Basil II (aka Basilius II) was the emperor of the Byzantine Empire from 976 to 1025 CE. He became known as the Bulgar-Slayer (Bulgaroktonos) for his exploits in conquering ancient Bulgaria, sweet revenge for his infamous defeat at Trajan’s Gate. With a tight hold on Byzantine purse strings and a private army of giant Vikings, Basil got the better of at least two significant usurpers for his throne, reconquered Greece and all of the Balkans, won victories in Syria and doubled the size of the empire. This colossus of Byzantine history is the subject of a biography in the Chronographia of the 11th-century CE Byzantine historian Michael Psellos.
Basil, born in 958 CE, was the son of Emperor Romanos II of the Macedonian Dynasty, and when his father died, Basil, aged just five, and his younger brother Constantine jointly inherited the throne. The Empress Theophano, wife of Romanos, acted as their regent and married the general Nikephoros Phokas, who became Emperor Nikephoros II Phokas. It was not a happy marriage, and Theophano conspired to murder her husband in his bed in December 969 CE. The general John Tzimiskes then made himself emperor and banished Theophano to a monastery in the same year. John I Tzimiskes continued to act as guardian for the two young emperors and embarked on a series of successful campaigns in the Middle East. When Tzimiskes died of illness in 976 CE, Basil took his rightful place on the throne of the Byzantine Empire. At least on paper, Basil shared the role with his sibling Cecil, but it was very much Basil who ruled in practice.
The young Basil was not a particularly fine physical specimen, although he was skilful at riding a horse. He shunned fine living and was not much interested in literature; in many ways, he lived the life of an austere monk. Basil was certainly a pious man and was known to carry a statue of the Virgin in battle. These qualities, along with his dour nature, abruptness, and quick temper, combined with a complete lack of trust in anyone, unsurprisingly, did not foster much love and admiration from his subjects. There seemed to be a lack of the razzmatazz that one would expect from an emperor - no lavish parties, fine robes or flashy rings; even when he did wear the purple robes of his office, they were of a duller shade than they might have been. In warfare, too, Basil’s campaigns, for all their success, were resolute rather than dashing, but his adroit skills of empire management would earn him respect from his people and fear from his enemies.
Basil’s immediate problem on gaining the throne was to quash a rebellion led by the aristocrat Bardas Skleros, a general who was keen to continue in the privileged position he had enjoyed under previous emperors. Basil prevailed, despite some initial defeats to Skleros in Asia Minor, and was greatly helped by his namesake chief administrator, the gifted eunuch Basil Lecapenus, the parakoimomenos (emperor’s chamberlain). Basil II then had to foil another coup, this time involving his disloyal and corrupt chamberlain, which attempted to make Bardas Phokas, an aristocratic clan leader, emperor. Basil the eunuch was exiled in 985 CE. The emperor was now ready to concentrate all his efforts on ruling alone and magnificently, not even marriage or family were allowed to distract him.
Basil sought to further consolidate his rule by reducing the ever-increasing power of the landed aristocracy and monasteries. Both these groups were expanding their landed interests at the expense of the poorer peasantry, either by purchase or conquest. More importantly for the state, the larger landowners often avoided tax or were simply given exemptions. Basil came up with the simple idea that the large landowners, or dynatoi as they were known, pay the tax arrears of the poor. The new tax plan, known as the allelengyon, met with robust opposition, was not successful and was abandoned by Romanos III in 1028 CE.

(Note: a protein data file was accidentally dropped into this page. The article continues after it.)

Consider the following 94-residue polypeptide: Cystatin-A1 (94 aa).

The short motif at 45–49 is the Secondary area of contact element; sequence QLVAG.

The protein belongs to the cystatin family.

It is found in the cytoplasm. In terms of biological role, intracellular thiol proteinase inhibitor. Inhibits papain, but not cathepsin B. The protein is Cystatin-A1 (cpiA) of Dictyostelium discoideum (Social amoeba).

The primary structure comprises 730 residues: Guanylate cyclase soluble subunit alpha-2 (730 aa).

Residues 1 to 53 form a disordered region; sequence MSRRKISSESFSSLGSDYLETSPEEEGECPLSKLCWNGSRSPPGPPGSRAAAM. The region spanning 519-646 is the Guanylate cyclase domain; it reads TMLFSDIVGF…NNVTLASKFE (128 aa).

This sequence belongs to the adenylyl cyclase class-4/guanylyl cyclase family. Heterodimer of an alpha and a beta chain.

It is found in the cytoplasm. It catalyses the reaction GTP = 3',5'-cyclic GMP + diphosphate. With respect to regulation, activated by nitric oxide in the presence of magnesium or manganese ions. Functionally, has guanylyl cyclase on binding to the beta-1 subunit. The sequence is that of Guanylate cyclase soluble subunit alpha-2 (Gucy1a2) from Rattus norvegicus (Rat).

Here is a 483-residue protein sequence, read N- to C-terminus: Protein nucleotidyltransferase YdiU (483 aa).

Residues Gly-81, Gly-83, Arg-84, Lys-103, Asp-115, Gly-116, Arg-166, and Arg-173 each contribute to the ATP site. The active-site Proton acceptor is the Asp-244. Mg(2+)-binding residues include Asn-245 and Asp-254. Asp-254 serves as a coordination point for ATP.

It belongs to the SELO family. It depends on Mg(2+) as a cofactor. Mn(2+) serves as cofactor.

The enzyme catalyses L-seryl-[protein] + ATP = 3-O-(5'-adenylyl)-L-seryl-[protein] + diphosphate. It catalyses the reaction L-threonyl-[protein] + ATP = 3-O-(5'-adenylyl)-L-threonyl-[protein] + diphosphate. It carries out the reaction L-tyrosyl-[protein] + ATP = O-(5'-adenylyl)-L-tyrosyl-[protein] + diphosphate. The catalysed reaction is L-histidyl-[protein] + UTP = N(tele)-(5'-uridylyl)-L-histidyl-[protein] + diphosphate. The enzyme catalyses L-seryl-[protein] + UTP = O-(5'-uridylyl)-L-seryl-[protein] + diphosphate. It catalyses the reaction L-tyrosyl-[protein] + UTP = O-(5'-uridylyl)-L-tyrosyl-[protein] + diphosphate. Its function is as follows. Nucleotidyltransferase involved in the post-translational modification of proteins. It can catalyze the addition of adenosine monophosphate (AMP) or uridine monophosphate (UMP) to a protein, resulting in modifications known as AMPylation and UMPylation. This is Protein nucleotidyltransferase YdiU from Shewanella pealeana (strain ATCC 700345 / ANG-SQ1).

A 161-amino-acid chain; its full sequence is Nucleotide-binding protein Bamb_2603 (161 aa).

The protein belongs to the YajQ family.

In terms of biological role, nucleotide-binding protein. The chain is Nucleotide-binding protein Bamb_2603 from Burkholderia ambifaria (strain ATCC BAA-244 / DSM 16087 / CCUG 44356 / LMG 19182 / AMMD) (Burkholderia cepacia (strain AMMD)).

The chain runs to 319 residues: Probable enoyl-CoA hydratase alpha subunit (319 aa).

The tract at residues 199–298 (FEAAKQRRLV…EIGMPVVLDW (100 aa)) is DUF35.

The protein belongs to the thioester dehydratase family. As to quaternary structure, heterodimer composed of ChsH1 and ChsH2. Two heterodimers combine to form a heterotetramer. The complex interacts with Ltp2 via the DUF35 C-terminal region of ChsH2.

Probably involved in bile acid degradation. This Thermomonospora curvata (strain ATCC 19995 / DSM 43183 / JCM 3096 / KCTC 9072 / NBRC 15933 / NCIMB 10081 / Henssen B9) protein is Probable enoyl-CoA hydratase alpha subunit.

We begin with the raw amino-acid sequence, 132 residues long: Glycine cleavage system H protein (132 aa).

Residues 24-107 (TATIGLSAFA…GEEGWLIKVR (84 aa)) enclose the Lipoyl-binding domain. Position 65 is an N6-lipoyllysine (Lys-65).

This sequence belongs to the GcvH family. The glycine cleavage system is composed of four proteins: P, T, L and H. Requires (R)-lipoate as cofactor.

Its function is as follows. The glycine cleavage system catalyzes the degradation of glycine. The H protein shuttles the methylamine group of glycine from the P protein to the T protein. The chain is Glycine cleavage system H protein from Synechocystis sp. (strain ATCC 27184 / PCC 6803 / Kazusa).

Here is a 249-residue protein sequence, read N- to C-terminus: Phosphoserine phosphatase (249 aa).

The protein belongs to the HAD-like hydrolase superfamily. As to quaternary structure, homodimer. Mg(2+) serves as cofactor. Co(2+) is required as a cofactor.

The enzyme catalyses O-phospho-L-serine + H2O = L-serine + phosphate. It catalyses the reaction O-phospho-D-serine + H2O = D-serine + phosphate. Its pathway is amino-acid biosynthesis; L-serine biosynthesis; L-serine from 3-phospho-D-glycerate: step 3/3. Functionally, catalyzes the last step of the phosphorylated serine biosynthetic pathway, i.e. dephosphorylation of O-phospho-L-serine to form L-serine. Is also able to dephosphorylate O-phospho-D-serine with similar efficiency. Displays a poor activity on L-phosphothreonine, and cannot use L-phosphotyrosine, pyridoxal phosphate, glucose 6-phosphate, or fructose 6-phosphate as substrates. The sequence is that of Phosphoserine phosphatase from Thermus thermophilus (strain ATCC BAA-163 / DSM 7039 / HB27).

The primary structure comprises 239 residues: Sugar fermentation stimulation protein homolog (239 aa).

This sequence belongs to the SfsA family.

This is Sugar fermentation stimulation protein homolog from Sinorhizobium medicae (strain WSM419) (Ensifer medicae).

Another strategy to further centralise power was to permit payment instead of military service in the provinces, greatly reducing the manpower of local leaders. Basil could withstand the reduction in a wider military force because of his elite troops loaned to him by allied states and, rather cleverly, he used the new tax revenue to pay a new army more loyal to his own interests. This force would come in handy in the second half of his reign.
Basil’s first and worst military expedition was in August 986 CE when he suffered a resounding loss to the forces of Samuel of Bulgaria (r. 976-1014 CE) in a narrow Bulgarian mountain pass known as Trajan’s Gate. The emperor’s army of 60,000 had already suffered an ignominious episode in their failed siege of the Bulgar capital Serdica (Sofia) but now it was wiped out, the colours lost, and Basil forced to flee back to Constantinople. The emperor would have to wait 28 years to gain his revenge, although when it came it would be total.
The consequences of the defeat at Trajan’s Gate were the further expansion of Samuel’s kingdom into Byzantine lands and the encouragement of two rebellions back home led by Bardas Skleros and Bardas Phokas (him again) respectively. Bardas Phokas even declared himself emperor in 987 CE. Basil, fortunately, could call on the help of Vladimir I of Kiev (r. 980-1015 CE), whose force of 6,000 Vikings bolstered his naval force and assured that the emperor restored order by 989 CE. The rebel army was routed, and three commanders were each given a uniquely tailored death: hanged, crucified, and impaled. There was a price for the assistance from Kiev, and it came in the form of Basil promising that his sister Anna would marry Vladimir, on condition that the latter agreed to be baptised. Both parties honoured their promise, useful as they were to each other as allies. The adoption of Christianity and its promotion by St Vladimir, as he would become, was a momentous action of long-lasting consequence for the Russian peoples.